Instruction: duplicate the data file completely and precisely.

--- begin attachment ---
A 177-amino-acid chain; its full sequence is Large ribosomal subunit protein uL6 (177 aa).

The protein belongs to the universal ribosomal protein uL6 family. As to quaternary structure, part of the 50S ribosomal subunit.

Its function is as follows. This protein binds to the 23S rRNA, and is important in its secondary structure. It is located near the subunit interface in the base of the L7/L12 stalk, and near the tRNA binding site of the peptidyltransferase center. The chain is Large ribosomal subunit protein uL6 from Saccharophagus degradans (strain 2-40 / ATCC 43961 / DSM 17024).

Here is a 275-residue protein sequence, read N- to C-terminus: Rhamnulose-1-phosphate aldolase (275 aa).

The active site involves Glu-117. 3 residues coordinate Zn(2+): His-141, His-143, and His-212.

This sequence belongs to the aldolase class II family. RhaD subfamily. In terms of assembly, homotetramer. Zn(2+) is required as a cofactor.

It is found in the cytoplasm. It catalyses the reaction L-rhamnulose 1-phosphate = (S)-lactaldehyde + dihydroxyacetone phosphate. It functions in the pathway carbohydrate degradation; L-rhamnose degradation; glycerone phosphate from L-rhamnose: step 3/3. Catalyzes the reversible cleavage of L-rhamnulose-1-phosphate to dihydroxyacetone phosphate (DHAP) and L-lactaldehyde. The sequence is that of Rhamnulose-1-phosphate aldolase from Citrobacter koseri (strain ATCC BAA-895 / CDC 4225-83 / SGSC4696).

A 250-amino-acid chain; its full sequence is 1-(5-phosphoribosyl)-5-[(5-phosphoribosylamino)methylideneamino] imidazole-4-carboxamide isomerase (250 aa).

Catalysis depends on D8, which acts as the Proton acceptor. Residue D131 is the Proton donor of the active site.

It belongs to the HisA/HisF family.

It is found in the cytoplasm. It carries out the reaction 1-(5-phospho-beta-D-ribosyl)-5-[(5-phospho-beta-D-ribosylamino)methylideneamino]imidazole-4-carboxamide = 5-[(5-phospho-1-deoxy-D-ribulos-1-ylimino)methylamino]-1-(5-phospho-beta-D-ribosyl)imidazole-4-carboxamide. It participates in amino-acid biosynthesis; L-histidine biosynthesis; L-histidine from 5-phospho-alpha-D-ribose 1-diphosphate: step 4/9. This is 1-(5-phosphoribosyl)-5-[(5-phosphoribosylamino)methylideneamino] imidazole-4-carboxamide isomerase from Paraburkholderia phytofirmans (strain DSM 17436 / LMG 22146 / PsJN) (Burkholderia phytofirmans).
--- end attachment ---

A 177-amino-acid chain; its full sequence is Large ribosomal subunit protein uL6 (177 aa).

The protein belongs to the universal ribosomal protein uL6 family. As to quaternary structure, part of the 50S ribosomal subunit.

Its function is as follows. This protein binds to the 23S rRNA, and is important in its secondary structure. It is located near the subunit interface in the base of the L7/L12 stalk, and near the tRNA binding site of the peptidyltransferase center. The chain is Large ribosomal subunit protein uL6 from Saccharophagus degradans (strain 2-40 / ATCC 43961 / DSM 17024).

Here is a 275-residue protein sequence, read N- to C-terminus: Rhamnulose-1-phosphate aldolase (275 aa).

The active site involves Glu-117. 3 residues coordinate Zn(2+): His-141, His-143, and His-212.

This sequence belongs to the aldolase class II family. RhaD subfamily. In terms of assembly, homotetramer. Zn(2+) is required as a cofactor.

It is found in the cytoplasm. It catalyses the reaction L-rhamnulose 1-phosphate = (S)-lactaldehyde + dihydroxyacetone phosphate. It functions in the pathway carbohydrate degradation; L-rhamnose degradation; glycerone phosphate from L-rhamnose: step 3/3. Catalyzes the reversible cleavage of L-rhamnulose-1-phosphate to dihydroxyacetone phosphate (DHAP) and L-lactaldehyde. The sequence is that of Rhamnulose-1-phosphate aldolase from Citrobacter koseri (strain ATCC BAA-895 / CDC 4225-83 / SGSC4696).

A 250-amino-acid chain; its full sequence is 1-(5-phosphoribosyl)-5-[(5-phosphoribosylamino)methylideneamino] imidazole-4-carboxamide isomerase (250 aa).

Catalysis depends on D8, which acts as the Proton acceptor. Residue D131 is the Proton donor of the active site.

It belongs to the HisA/HisF family.

It is found in the cytoplasm. It carries out the reaction 1-(5-phospho-beta-D-ribosyl)-5-[(5-phospho-beta-D-ribosylamino)methylideneamino]imidazole-4-carboxamide = 5-[(5-phospho-1-deoxy-D-ribulos-1-ylimino)methylamino]-1-(5-phospho-beta-D-ribosyl)imidazole-4-carboxamide. It participates in amino-acid biosynthesis; L-histidine biosynthesis; L-histidine from 5-phospho-alpha-D-ribose 1-diphosphate: step 4/9. This is 1-(5-phosphoribosyl)-5-[(5-phosphoribosylamino)methylideneamino] imidazole-4-carboxamide isomerase from Paraburkholderia phytofirmans (strain DSM 17436 / LMG 22146 / PsJN) (Burkholderia phytofirmans).